Studies were conducted from January to November of 2005 to determine the effect of root-cutting length on adventitious shoot yield and the management practices necessary to produce nursery-quality blackberry plants. The first portion of the study measured the average number of shoots produced from 7.6 and 15.2 cm long root cuttings of APF-44 blackberry—a primocane-fruiting clone (not available in commerce) from the University of Arkansas breeding program. Cuttings were forced in a shallow bin containing soilless potting media. The average number of shoots per root cutting from 7.6- and 15.2-cm-long root cuttings averaged 1.6 and 2.7 shoots per root cutting, respectively. Rooting percentage of shoots was near 100% regardless of root cutting length and produced rooted plants of equal quality. The latter part of the study included various treatments on the rooted shoots that might affect the productivity and quality of the final product intended for nursery sales in early fall. With the aim of producing a flowering/fruiting shrub by late September, three treatments were applied: pot dimension, fertilizer rate, and shoot tipping. Fertilizer rate had the greatest impact of all treatments. Above normal summer/fall temperatures may explain lack of fruiting on APF-44 blackberries, but the dimension and size of some plants provided a portion of the intended aesthetic.

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Mengmeng Gu, James Robbins, Curt Rom, and Hyun-Sug Choi

It has been observed that paper birch (Betula papyrifera Marsh.) has significant leaf abscission under mild to severe water stress. One-year-old paper birch seedlings were exposed to water deficit, ethylene, or inhibitors of ethylene action under controlled conditions to study water-stress induced leaf abscission. Exposing well-watered and water-stressed paper birch to 20 ppm of ethylene for 96 hours resulted in more than 50% leaf abscission regardless of plant water status, while water stress alone did not cause leaf abscission. However, the application of 1 ppm ethylene did not cause leaf abscission. Exposure to 1 ppm 1-methylcyclopropene or treatment with 0.1 mM of silver thiosulfate did not affect predawn water potential, gas exchange, and chlorophyll fluorescence. The measured evolved ethylene did not significantly increase in water-stressed paper birch prior to leaf abscission. Based on these observations, ethylene would appear to play a minor role in water-stress induced leaf abscission in paper birch.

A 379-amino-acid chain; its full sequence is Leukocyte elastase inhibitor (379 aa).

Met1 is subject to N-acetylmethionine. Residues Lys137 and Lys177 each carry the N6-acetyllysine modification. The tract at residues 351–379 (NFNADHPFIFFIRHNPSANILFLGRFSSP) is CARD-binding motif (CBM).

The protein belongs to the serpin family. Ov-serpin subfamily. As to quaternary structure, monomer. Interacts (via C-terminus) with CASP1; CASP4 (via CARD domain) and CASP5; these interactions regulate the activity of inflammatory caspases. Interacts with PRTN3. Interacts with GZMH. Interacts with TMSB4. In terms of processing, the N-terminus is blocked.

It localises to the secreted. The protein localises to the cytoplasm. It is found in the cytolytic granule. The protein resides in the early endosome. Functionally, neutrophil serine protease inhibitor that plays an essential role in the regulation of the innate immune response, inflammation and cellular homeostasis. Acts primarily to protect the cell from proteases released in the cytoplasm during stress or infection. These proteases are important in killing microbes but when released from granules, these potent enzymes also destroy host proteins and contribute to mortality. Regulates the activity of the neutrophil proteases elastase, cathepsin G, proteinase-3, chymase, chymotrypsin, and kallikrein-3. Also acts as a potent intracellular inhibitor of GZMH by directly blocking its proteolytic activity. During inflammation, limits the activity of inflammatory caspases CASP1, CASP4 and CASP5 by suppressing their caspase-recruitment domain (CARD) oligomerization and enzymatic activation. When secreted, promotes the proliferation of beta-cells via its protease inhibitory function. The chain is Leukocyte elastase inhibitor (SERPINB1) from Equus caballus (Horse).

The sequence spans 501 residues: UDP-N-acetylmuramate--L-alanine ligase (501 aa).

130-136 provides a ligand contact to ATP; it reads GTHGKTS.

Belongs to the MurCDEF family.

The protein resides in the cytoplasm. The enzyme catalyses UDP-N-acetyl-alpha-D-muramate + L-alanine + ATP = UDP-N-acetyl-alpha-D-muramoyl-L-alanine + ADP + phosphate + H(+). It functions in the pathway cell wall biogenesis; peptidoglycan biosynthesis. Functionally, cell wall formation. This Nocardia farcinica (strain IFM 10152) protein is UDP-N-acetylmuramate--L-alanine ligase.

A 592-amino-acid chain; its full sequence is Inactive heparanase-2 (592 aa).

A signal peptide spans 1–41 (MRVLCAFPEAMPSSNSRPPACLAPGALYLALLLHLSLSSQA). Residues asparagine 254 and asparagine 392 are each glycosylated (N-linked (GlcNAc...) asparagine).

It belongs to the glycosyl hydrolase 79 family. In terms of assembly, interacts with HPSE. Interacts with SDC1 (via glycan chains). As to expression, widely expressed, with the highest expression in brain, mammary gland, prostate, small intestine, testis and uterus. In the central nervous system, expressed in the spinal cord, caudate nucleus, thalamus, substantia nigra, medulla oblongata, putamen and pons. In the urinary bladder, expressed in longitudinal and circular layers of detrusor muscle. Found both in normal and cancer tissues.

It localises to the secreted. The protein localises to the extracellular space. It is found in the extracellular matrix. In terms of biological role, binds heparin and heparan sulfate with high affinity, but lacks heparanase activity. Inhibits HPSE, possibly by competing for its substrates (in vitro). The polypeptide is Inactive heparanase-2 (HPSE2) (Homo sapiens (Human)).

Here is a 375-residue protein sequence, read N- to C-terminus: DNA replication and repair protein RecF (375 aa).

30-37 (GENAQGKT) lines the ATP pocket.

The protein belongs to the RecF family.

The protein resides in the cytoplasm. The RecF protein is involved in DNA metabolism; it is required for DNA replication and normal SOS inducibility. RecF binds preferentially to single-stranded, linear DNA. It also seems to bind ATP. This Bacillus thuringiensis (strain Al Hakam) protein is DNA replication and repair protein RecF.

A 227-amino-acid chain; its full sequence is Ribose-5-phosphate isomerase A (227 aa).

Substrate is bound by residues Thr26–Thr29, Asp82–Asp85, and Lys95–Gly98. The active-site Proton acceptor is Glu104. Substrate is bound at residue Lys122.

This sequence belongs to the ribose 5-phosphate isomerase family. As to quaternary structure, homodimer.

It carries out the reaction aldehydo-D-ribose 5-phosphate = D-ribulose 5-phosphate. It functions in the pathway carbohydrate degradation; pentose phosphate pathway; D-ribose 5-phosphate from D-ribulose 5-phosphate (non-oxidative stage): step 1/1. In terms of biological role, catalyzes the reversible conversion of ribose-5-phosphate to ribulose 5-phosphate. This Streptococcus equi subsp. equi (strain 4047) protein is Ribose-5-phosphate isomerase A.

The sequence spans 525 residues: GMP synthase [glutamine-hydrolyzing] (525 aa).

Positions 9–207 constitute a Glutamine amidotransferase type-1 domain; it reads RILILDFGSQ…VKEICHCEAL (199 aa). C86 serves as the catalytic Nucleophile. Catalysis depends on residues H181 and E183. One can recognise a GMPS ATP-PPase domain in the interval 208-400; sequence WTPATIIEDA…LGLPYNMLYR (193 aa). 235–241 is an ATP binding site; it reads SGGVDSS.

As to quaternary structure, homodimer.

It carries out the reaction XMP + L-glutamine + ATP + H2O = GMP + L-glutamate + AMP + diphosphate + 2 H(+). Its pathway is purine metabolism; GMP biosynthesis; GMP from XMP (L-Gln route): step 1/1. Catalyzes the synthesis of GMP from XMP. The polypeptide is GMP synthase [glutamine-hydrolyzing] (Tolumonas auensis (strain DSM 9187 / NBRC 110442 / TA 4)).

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Mengmeng Gu, James A. Robbins, Curt R. Rom, and Jason McAfee

Japanese beetle (Popilla japonica Newman) has caused severe damage on a wide range of horticultural crops since its first introduction to the Eastern United States from Japan in 1916. Leaves are skeletonized by adult beetles feeding in masses, which makes this insect damage easy to identify. In Arkansas, Japanese beetle was first trapped in Washington County in 1997 and has reached epidemic proportions in the most recent three years. Leaf skelotonization and feeding preference on eighteen birch accessions by Japanese beetle were recorded in 2003 and 2004. There was a wide range from no feeding (0% leaf skelotonization) to high feeding preference (89% leaf skelotonization). Betula utilis var. jacquemontii and B. papyrifera `Renaissance Upright' had highest preference. Betula pendula `Laciniata' had no feeding damage from Japanese beetle.